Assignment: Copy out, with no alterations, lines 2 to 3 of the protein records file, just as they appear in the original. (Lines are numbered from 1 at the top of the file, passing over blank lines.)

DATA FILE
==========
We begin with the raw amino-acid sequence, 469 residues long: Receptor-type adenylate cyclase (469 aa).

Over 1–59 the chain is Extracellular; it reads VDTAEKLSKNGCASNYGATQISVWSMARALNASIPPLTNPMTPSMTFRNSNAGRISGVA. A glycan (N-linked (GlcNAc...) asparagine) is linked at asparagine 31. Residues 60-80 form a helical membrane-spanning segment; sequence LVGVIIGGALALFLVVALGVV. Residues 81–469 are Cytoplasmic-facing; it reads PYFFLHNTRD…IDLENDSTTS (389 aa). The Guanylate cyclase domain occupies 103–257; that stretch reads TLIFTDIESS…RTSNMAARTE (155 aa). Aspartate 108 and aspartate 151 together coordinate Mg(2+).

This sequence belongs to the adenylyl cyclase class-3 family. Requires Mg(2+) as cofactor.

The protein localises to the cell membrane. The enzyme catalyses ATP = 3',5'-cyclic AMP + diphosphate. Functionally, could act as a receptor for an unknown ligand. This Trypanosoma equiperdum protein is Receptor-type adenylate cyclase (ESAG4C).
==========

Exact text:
Over 1–59 the chain is Extracellular; it reads VDTAEKLSKNGCASNYGATQISVWSMARALNASIPPLTNPMTPSMTFRNSNAGRISGVA. A glycan (N-linked (GlcNAc...) asparagine) is linked at asparagine 31. Residues 60-80 form a helical membrane-spanning segment; sequence LVGVIIGGALALFLVVALGVV. Residues 81–469 are Cytoplasmic-facing; it reads PYFFLHNTRD…IDLENDSTTS (389 aa). The Guanylate cyclase domain occupies 103–257; that stretch reads TLIFTDIESS…RTSNMAARTE (155 aa). Aspartate 108 and aspartate 151 together coordinate Mg(2+).

This sequence belongs to the adenylyl cyclase class-3 family. Requires Mg(2+) as cofactor.